This Georgian, mahogany Cabin or Map Table is unlike any other we have seen before.
Like a campaign chest it is made in two parts with the top section fixing to the bottom by two brass twist locks to either side. Typically, Cabin Tables have a Pembroke top with two flaps but are smaller in size. Not only is this model much deeper but the middle section of the top is hinged to lift and give access to a storage well below. The fact that the top lifts is not disguised but rather attention is drawn to it by a simple moulding line cut into each side. The top has a brass quadrant to hold the top open once lifted. The well is plain, without dividers and lined in linen. The top section has a dummy drawer to both the front and back which corresponds to the size of the well. The handles to this drawer are much larger than those to the proper drawers and are for moving it around on its castors. The two bottom drawers are only accessed from one side although the other side has dummy drawers for appearance. The drawers all have a simple cock beading to their edge and are oak lined. When the two table flaps are lifted, the top nearly doubles in size. They are supported by a pair of lopers each. It is interesting that timber to the sides, that is hidden by the flaps, is not mahogany but stained pine. This area is hardly ever seen because it is covered by the flaps when down and hidden by them when up. On a domestic table they would not be made in a secondary timber but it perhaps ties in with the fact that this was made for travel.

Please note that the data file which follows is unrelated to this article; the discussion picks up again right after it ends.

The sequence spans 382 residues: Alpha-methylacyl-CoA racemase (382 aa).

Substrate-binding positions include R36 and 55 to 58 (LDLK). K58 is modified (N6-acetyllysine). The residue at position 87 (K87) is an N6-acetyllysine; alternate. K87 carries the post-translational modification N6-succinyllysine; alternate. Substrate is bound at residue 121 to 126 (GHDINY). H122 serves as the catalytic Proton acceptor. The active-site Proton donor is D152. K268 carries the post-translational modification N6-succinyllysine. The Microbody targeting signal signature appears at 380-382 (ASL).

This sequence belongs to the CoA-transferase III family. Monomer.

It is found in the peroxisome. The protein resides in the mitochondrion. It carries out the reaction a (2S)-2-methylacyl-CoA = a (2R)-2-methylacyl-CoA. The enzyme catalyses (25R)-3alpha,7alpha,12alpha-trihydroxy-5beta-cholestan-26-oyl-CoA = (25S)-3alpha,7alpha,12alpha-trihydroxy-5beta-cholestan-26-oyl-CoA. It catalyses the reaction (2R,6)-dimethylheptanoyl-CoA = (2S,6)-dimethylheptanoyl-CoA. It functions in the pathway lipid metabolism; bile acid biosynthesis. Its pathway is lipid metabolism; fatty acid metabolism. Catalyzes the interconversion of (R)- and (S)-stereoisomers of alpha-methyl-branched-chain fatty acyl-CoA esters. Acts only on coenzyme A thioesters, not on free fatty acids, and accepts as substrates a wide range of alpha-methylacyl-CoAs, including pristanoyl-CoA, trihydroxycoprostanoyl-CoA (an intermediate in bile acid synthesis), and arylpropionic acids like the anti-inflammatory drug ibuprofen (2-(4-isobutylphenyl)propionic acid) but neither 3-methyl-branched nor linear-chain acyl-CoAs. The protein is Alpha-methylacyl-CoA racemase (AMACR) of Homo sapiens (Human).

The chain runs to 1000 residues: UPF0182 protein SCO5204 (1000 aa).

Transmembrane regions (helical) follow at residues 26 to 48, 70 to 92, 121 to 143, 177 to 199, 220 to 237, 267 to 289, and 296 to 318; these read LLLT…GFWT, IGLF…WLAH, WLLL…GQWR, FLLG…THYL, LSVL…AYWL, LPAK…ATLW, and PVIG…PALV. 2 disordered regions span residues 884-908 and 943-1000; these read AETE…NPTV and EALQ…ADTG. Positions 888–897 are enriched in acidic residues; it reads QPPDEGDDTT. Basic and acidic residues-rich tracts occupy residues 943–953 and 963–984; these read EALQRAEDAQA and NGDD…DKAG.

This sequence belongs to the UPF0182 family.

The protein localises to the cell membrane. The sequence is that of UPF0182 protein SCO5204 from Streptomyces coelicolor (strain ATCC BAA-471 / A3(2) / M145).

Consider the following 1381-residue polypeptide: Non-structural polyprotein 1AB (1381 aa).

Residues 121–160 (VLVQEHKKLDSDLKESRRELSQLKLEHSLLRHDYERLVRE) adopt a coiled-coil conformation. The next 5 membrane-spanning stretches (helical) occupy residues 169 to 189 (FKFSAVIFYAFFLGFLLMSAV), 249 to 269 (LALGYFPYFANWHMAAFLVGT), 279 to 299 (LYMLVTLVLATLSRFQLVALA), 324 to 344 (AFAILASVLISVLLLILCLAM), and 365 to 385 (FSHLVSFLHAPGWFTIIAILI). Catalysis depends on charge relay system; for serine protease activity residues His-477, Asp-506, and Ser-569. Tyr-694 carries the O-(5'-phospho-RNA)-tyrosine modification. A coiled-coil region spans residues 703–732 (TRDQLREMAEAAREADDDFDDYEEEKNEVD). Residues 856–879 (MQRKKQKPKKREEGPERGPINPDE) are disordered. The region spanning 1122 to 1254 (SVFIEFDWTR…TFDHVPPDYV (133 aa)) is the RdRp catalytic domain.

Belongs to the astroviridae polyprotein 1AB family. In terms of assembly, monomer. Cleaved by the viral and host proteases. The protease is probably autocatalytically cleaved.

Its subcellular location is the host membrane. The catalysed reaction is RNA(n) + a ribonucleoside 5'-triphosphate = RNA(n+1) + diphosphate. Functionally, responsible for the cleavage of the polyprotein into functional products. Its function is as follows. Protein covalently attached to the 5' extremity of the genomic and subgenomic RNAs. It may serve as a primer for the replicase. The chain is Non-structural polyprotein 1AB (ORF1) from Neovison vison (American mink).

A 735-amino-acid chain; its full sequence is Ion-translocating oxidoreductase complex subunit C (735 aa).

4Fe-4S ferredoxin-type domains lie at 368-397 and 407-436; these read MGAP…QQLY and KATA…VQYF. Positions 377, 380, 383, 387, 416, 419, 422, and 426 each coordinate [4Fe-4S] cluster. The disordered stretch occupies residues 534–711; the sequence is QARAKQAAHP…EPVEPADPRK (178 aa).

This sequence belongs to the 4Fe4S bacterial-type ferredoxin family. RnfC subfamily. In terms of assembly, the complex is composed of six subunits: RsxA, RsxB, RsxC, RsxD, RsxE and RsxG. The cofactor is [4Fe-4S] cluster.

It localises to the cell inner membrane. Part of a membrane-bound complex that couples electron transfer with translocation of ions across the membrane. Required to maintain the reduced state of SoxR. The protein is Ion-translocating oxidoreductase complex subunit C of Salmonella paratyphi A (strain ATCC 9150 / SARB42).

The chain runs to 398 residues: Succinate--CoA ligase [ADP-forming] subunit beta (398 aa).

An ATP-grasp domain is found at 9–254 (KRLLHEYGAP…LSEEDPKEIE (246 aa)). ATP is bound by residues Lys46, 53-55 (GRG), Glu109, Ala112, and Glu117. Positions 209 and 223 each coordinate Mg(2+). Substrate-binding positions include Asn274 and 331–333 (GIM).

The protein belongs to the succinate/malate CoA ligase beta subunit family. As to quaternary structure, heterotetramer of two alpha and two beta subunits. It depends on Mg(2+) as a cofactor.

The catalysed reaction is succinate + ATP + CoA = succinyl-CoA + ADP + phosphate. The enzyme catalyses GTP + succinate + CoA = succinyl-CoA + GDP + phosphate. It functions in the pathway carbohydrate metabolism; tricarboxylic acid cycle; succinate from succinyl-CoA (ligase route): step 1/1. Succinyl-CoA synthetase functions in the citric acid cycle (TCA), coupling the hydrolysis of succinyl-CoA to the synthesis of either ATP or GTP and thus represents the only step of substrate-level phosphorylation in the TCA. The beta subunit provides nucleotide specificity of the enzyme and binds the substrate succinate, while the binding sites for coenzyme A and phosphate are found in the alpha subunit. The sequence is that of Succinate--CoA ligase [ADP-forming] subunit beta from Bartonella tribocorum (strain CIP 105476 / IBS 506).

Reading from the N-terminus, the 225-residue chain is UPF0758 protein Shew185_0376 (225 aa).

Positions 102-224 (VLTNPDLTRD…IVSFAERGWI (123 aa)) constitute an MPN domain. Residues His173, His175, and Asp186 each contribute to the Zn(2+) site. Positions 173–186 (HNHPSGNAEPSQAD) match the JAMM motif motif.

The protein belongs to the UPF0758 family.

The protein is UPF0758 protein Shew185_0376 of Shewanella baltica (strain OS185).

The cabin table stands on low bracket feet with brass castors below. Given that cabin tables are associated with ship board furniture, the well and greater depth, this piece of furniture could well have been designed to hold and view maps or charts. Circa 1800.